Do Academic and Social Goals Predict Planned Alcohol Use Among College-Bound High School Graduates?

  • Brittany L. Rhoades
  • Jennifer L. Maggs

Actively pursuing important goals predicts positive affect and well-being (Emmons, 1986, J. Pers. Soc. Psychol. 51: 1058–1068; Emmons and King, 1988, J. Pers. Soc. Psychol. 54: 1040–1048; Salmela-Aro and Nurmi, 1997, J. Adult Dev. 4: 179–188). College-bound high school graduates (n=943) completed the ULTRA Orientation Survey prior to college. Planned alcohol use differed by gender, fraternity/sorority participation, and Honors membership. Students who appraised academic goals as more important and less difficult/stressful planned to consume less alcohol in their 1st year of college. Greater importance and lower difficulty/stressfulness of social goals predicted more planned drinking. Relationships of personal goals with drinking remained after controlling for group differences, and academic and social goal importance predicted plans to drink after controlling for alcohol use during high school senior year. The discussion focuses on the impact of goal appraisals on risk behavior, niche selection during the transition to college, and implications for the prevention of heavy drinking.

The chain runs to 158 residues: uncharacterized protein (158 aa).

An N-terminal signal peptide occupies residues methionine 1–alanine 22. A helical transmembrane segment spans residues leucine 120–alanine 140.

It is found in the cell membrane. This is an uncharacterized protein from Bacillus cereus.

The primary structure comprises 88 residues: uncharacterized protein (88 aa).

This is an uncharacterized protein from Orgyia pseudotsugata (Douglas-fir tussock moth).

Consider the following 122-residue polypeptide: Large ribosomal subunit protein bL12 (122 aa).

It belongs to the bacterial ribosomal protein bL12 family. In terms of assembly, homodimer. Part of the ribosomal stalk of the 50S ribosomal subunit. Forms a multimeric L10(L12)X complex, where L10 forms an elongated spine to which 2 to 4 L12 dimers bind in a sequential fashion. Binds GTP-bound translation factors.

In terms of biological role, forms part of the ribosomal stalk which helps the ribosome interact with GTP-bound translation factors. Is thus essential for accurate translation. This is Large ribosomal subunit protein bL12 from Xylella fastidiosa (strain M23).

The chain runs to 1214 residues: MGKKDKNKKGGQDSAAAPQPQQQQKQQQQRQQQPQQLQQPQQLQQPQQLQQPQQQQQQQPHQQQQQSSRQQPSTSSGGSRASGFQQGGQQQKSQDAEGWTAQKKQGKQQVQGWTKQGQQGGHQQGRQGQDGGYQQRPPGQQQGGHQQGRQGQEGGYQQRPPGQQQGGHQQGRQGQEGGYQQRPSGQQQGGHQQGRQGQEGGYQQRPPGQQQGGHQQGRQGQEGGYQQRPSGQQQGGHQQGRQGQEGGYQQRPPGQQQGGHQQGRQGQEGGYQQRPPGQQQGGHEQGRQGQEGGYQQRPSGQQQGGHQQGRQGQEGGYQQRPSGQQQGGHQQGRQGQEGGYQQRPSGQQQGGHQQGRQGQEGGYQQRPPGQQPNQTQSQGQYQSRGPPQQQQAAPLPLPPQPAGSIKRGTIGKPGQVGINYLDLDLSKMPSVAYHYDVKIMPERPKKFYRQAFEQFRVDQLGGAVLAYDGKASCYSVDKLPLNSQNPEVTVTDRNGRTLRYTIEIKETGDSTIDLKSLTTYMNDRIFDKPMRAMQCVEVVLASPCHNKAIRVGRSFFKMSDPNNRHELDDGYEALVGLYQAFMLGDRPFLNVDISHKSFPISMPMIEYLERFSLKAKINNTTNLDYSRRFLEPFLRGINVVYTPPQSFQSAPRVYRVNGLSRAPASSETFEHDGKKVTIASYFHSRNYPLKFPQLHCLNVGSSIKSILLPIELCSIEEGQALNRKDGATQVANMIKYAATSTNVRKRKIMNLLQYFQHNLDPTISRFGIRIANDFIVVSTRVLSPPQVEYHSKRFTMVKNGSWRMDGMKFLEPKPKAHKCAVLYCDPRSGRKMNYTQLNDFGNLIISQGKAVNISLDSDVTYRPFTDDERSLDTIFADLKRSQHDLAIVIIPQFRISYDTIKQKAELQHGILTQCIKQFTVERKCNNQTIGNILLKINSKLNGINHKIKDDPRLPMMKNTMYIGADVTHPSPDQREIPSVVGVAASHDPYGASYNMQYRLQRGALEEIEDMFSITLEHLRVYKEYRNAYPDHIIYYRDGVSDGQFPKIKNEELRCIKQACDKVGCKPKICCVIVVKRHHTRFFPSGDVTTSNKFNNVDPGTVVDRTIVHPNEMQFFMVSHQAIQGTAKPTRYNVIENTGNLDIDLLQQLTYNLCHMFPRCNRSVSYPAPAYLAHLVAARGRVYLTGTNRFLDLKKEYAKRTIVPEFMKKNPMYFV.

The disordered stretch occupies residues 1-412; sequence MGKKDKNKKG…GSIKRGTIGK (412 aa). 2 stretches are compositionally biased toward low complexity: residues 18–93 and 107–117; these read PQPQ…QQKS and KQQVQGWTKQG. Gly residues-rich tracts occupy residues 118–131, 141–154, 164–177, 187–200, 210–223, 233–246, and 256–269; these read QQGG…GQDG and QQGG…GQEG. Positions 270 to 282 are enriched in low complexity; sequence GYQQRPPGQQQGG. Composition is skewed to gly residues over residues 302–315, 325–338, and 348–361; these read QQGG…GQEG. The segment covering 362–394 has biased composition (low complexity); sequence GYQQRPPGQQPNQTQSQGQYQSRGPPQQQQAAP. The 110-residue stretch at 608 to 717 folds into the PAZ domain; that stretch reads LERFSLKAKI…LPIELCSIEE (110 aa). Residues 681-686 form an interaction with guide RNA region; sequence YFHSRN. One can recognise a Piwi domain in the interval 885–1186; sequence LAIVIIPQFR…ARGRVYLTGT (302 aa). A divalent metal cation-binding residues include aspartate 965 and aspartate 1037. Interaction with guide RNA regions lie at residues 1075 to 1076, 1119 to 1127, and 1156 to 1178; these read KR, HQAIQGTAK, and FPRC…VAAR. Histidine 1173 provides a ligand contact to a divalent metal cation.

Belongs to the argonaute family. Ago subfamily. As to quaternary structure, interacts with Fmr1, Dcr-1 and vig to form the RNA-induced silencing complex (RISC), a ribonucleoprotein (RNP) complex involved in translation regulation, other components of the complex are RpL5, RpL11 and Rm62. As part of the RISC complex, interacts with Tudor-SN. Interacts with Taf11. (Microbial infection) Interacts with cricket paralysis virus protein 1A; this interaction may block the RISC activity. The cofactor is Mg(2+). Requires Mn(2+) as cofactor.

college students substance use personal goals prevention 



The ULTRA Project was supported by grants from the Alcoholic Beverage Medical Research Foundation and the National Institute on Alcohol Abuse and Alcoholism to J. Maggs.


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Copyright information

© Springer Science+Business Media, Inc. 2006

Authors and Affiliations

  1. 1.Human Development and Family StudiesPennsylvania State UniversityUniversity ParkUSA

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